Currently available COVID-19 vaccines worked well in clinical trials, and now we're seeing evidence they're protecting people in the real world - even after one dose. The Los Angeles County Fire Department has seen a dramatic decrease in its COVID-19 positivity rate since firefighters started getting vaccinated during the last week of December.
Approximately 75% of the county’s firefighters, over 3000 people, have received their first dose of the vaccine. In December their COVID-19 positivity rate was 18%. It has dropped to 5.6%.
This trend is in stark contrast to what is being seen in L.A. County, now the U.S. hub of the pandemic, and California, which became the first state to surpass 3 million COVID-19 cases.
Like other frontline workers, firefighters put themselves at risk every day.
“As an emergency room physician, and for paramedics and EMS providers and firefighters, we are constantly encountering patients where we do not know the risks, we do not know about their status,” said Dr. Darien Sutton, an LA-based emergency medicine physician and ABC News Contributor.
“I think there was a lot of excitement over the possibility of having an increased level of protection because these people are inside the homes of these highly viral patients and transporting them to the hospitals, so if anyone should be protected, of course they should be," Sutton said.
The dramatic decline in positivity rates was seen just after the first shot. The firefighters that received their first shots in December began getting their second shot starting last week.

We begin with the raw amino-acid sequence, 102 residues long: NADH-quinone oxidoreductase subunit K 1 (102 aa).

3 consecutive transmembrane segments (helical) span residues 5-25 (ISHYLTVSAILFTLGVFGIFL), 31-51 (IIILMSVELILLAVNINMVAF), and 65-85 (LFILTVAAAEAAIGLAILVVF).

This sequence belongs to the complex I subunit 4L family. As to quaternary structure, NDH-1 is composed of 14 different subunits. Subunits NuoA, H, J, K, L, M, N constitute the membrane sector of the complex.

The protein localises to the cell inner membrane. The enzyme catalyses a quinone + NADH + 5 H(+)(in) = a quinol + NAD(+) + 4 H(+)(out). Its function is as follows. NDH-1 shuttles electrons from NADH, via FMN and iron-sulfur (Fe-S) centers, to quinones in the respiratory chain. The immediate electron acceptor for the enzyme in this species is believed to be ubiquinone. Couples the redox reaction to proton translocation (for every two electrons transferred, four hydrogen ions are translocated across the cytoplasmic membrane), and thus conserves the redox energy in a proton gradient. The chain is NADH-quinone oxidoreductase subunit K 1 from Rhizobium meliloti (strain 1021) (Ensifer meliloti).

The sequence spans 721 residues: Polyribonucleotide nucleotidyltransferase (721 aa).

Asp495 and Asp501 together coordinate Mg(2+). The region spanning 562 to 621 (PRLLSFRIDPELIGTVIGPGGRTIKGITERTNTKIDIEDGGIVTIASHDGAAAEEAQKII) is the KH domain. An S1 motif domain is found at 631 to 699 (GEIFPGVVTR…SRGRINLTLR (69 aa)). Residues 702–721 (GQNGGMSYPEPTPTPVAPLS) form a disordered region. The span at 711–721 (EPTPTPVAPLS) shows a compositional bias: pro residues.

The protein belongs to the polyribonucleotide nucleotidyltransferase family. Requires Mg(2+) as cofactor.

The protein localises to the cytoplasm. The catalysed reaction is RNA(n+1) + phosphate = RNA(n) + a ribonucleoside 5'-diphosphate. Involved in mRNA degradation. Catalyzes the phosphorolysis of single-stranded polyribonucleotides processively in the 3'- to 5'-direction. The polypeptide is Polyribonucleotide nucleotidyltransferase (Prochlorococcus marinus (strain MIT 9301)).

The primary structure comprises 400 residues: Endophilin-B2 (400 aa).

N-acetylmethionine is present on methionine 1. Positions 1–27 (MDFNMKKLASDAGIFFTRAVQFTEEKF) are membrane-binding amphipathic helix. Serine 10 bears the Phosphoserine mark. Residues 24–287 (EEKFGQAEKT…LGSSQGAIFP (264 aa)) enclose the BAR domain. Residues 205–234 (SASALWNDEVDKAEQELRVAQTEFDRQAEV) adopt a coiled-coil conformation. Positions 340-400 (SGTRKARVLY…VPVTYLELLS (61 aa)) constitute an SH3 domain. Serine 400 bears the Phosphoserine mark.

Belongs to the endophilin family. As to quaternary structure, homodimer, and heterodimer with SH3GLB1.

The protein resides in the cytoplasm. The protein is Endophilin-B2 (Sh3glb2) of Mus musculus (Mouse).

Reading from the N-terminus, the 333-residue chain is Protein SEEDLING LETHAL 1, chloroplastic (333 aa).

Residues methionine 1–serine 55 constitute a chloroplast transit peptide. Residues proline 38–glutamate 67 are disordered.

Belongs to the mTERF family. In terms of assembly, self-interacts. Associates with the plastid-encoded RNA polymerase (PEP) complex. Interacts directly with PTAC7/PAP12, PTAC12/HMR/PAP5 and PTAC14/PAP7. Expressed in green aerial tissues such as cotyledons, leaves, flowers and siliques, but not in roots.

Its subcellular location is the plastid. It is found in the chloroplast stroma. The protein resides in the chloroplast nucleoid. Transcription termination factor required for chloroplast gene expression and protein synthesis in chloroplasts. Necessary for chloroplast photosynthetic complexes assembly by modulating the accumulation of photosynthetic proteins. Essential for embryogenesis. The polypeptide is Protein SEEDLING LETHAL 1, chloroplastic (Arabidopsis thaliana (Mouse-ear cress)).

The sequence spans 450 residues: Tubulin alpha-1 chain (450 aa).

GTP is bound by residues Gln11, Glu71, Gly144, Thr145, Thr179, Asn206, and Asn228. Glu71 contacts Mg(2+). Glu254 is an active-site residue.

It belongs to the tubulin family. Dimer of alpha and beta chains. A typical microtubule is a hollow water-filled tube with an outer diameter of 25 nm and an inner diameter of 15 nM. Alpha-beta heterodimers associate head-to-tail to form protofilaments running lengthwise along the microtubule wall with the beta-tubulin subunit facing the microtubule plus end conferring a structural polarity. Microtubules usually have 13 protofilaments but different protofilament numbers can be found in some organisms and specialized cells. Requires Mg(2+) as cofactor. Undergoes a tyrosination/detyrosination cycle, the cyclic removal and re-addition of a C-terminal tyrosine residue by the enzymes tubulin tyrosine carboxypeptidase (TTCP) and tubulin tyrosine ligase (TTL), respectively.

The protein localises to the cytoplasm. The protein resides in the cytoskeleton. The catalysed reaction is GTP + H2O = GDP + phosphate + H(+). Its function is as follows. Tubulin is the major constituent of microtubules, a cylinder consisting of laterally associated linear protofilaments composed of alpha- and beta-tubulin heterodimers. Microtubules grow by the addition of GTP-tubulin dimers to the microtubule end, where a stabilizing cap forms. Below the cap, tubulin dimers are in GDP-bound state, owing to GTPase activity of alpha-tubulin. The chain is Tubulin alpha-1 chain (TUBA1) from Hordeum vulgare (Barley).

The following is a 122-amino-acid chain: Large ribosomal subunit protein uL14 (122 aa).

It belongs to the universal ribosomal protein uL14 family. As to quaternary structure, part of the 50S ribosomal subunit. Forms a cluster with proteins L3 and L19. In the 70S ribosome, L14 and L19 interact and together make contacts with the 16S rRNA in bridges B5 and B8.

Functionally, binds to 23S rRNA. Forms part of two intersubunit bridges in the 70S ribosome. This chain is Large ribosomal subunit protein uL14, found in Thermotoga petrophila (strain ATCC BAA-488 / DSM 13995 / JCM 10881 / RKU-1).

Getting immunized is the best way to reduce a person’s individual risk of infection in addition to precautions like wearing a mask, social distancing and hand washing. Experts stress, however, that one shot isn't enough - everyone needs two shots of either the Moderna or Pfizer-BioNTech vaccine for that 95% protection.
Experts said that the positive experience of firefighters, and other stories showing the vaccines are working, might help encourage those who are reluctant or scared to get the vaccine.
“As more and more health care providers started to participate, it kind of had this herd effect where people were like, 'ok, let me.' If you see your friends and coworkers getting it, you’re going to realize the opportunity and benefits of you getting it,” Sutton said.
Getting vaccinated also helps others and is necessary for herd immunity. Herd immunity is when enough people in a population develop immunity to the virus so it reduces the spread in a population even to those who lack immunity. The fewer people get sick, the less likely someone is to pass on the infection.
Experts warn that we may not see a return to our normal routines until herd immunity is reached. That may require 70-90% of the population being vaccinated.
By getting the vaccine, these firefighters are reducing their risk of having the infection and passing it to members of the community they serve daily.
“I think it’s wonderful,” Sutton said. “It’s a great anecdotal piece to show the possibility of great effectiveness. I think this is one of those cool examples where we have some glimmer of hope of what might be expanded upon in a larger population. We might be able to get to that vaccine-induced herd immunity.”
Adjoa Smalls-Mantey, M.D., D.Phil., is trained in immunology and is a psychiatrist in New York City. She is also a contributor to the ABC News Medical Unit.
This report was featured in the Tuesday, Jan. 26, 2020, episode of “Start Here,” ABC News’ daily news podcast.
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